Southeast Texas Record

Thursday, February 20, 2020

Trial lawyers have new leader

By Chris Rizo | May 5, 2010


WASHINGTON (Legal Newsline)-The U.S. trial lawyer lobby this week got a new leader, capping the American Association for Justice's year-long search for an administrator.

Linda Lipsen, who has led the group's Capitol Hill lobbying efforts since 1993, has been promoted to chief executive officer, after serving as AAJ's executive vice president for public affairs.

Lipsen, 57, will likely have to confront the group's reported financial struggles that were caused in-part by a steep decline in membership dues.

Lipsen succeeds Tom Henderson, who served as interim CEO for the past year. Her appointment was approved by the AAJ board Saturday. Her contract terms, including salary, have not been disclosed.

"Linda's commitment to representing and advocating for injured patients, workers and consumers has been the bedrock of AAJ's mission for many years," AAJ President Anthony Tarricone said in a statement. "She has the full support of our association and its members, and our organization has exciting days ahead under her leadership."

Lipsen was not immediately tapped for the top post. As recently as December, the association was using the recruitment firm Korn/Ferry International to seek applicants to the post. An ad first appeared this fall.

A statement said Lipsen will continue to lead AAJ's lobbying efforts, largely focused on expanding civil liability, in addition to handling the association's day-to-day operations.

AAJ's current lobbying efforts include supporting a ban on mandatory arbitration clauses common in consumer contracts, allowing trial lawyers to sue in state courts over regulatory-approved medical devices and pushing for a $1.6 billion change in the federal tax code to allow plaintiffs' attorneys to deduct fees and expenses up-front for filing contingency-fee lawsuits.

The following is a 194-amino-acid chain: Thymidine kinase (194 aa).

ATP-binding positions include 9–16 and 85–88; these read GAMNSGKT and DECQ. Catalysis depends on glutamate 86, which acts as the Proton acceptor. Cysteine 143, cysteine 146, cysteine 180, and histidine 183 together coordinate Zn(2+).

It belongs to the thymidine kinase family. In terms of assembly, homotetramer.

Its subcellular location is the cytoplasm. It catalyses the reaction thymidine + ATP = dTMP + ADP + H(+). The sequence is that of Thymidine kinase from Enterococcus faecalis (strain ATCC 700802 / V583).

The association this year was able to help secure a major legislative win for its members - preventing tort reforms, including damage award caps, from being a part of the national health care overhaul signed in March by President Barack Obama, amid Republican opposition.

Victor Schwartz, the chair of the lobbying practice at Shook, Hardy & Bacon who frequently challenges trial lawyer interests, said Lipsen undeniably grasps the political workings of Washington.

"She really understands Congress, and she properly boasted about their victory in health care. They gave up no yardage," Schwartz was quoted Monday by the Legal Times as saying.

Formerly the Association of Trial Lawyers of America, AAJ has been without a permanent leader since last April, when Jon Haber left the Washington-based organization after four years at the helm.

In his statement at the time, Haber said he was leaving AAJ in a "strong position" to continue its efforts on behalf of trial lawyers, noting that the Democratic-led Congress and Obama are on their side.

Before joining the trial lawyer association, Lipsen lobbied for the Consumers Union, publisher of Consumer Reports. She is a graduate of Antioch School of Law in the District of Columbia.

The American Association for Justice's rocky finances were first reported in September by The Washington Times. AAJ had a deficit of more than $6.2 million in its operating budget for the fiscal year that ended July 31, 2008, the newspaper said.

Additionally, the trade group's income from membership dues dropped from $28.6 million in 2005 to $19.2 million in 2008, according to a report filed with the Internal Revenue Service.

The Times also reported that the AAJ's filings for the past four years -- the most recent available -- show that the group's operating revenue went from $36.7 million in 2005 to $28.6 million in 2008. At the same time, the group's total yearly expenses remained about $34 million.

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